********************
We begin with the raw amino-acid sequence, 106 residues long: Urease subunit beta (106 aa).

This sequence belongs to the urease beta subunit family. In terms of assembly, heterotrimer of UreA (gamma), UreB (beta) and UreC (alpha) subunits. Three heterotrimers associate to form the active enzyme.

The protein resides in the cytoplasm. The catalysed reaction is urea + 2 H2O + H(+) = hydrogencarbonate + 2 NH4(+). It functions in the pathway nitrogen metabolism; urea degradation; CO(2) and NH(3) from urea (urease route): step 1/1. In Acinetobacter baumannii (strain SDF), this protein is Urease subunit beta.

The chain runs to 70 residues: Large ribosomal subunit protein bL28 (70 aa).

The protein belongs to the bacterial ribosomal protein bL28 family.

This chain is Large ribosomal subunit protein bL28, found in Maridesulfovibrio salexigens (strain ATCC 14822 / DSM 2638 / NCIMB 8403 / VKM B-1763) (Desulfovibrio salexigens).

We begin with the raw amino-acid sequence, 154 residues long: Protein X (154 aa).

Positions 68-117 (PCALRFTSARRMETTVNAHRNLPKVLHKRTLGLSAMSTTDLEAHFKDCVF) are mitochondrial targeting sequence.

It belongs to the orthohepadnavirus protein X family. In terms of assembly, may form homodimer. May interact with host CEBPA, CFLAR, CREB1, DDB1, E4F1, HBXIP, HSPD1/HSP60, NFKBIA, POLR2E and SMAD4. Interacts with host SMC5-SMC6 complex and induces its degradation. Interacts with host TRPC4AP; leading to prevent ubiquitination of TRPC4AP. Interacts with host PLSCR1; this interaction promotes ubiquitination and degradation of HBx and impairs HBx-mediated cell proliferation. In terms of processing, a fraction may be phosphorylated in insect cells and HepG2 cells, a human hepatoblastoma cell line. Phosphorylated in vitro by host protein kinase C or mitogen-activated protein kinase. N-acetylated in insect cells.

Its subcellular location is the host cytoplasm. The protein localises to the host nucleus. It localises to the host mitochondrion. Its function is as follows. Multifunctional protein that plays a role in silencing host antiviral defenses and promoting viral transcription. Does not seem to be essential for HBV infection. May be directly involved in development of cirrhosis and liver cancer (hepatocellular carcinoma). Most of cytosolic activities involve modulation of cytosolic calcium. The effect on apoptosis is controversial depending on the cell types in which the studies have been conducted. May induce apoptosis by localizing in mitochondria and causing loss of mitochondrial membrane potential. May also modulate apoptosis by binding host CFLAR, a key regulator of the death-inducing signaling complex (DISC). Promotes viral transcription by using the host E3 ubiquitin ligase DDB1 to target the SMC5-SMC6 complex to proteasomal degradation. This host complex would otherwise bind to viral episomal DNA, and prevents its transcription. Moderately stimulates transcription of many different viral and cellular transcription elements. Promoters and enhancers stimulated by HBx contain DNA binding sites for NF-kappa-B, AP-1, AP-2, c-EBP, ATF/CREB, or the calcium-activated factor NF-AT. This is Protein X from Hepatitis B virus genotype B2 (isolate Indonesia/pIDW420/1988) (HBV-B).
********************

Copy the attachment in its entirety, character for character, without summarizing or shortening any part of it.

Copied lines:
We begin with the raw amino-acid sequence, 106 residues long: Urease subunit beta (106 aa).

This sequence belongs to the urease beta subunit family. In terms of assembly, heterotrimer of UreA (gamma), UreB (beta) and UreC (alpha) subunits. Three heterotrimers associate to form the active enzyme.

The protein resides in the cytoplasm. The catalysed reaction is urea + 2 H2O + H(+) = hydrogencarbonate + 2 NH4(+). It functions in the pathway nitrogen metabolism; urea degradation; CO(2) and NH(3) from urea (urease route): step 1/1. In Acinetobacter baumannii (strain SDF), this protein is Urease subunit beta.

The chain runs to 70 residues: Large ribosomal subunit protein bL28 (70 aa).

The protein belongs to the bacterial ribosomal protein bL28 family.

This chain is Large ribosomal subunit protein bL28, found in Maridesulfovibrio salexigens (strain ATCC 14822 / DSM 2638 / NCIMB 8403 / VKM B-1763) (Desulfovibrio salexigens).

We begin with the raw amino-acid sequence, 154 residues long: Protein X (154 aa).

Positions 68-117 (PCALRFTSARRMETTVNAHRNLPKVLHKRTLGLSAMSTTDLEAHFKDCVF) are mitochondrial targeting sequence.

It belongs to the orthohepadnavirus protein X family. In terms of assembly, may form homodimer. May interact with host CEBPA, CFLAR, CREB1, DDB1, E4F1, HBXIP, HSPD1/HSP60, NFKBIA, POLR2E and SMAD4. Interacts with host SMC5-SMC6 complex and induces its degradation. Interacts with host TRPC4AP; leading to prevent ubiquitination of TRPC4AP. Interacts with host PLSCR1; this interaction promotes ubiquitination and degradation of HBx and impairs HBx-mediated cell proliferation. In terms of processing, a fraction may be phosphorylated in insect cells and HepG2 cells, a human hepatoblastoma cell line. Phosphorylated in vitro by host protein kinase C or mitogen-activated protein kinase. N-acetylated in insect cells.

Its subcellular location is the host cytoplasm. The protein localises to the host nucleus. It localises to the host mitochondrion. Its function is as follows. Multifunctional protein that plays a role in silencing host antiviral defenses and promoting viral transcription. Does not seem to be essential for HBV infection. May be directly involved in development of cirrhosis and liver cancer (hepatocellular carcinoma). Most of cytosolic activities involve modulation of cytosolic calcium. The effect on apoptosis is controversial depending on the cell types in which the studies have been conducted. May induce apoptosis by localizing in mitochondria and causing loss of mitochondrial membrane potential. May also modulate apoptosis by binding host CFLAR, a key regulator of the death-inducing signaling complex (DISC). Promotes viral transcription by using the host E3 ubiquitin ligase DDB1 to target the SMC5-SMC6 complex to proteasomal degradation. This host complex would otherwise bind to viral episomal DNA, and prevents its transcription. Moderately stimulates transcription of many different viral and cellular transcription elements. Promoters and enhancers stimulated by HBx contain DNA binding sites for NF-kappa-B, AP-1, AP-2, c-EBP, ATF/CREB, or the calcium-activated factor NF-AT. This is Protein X from Hepatitis B virus genotype B2 (isolate Indonesia/pIDW420/1988) (HBV-B).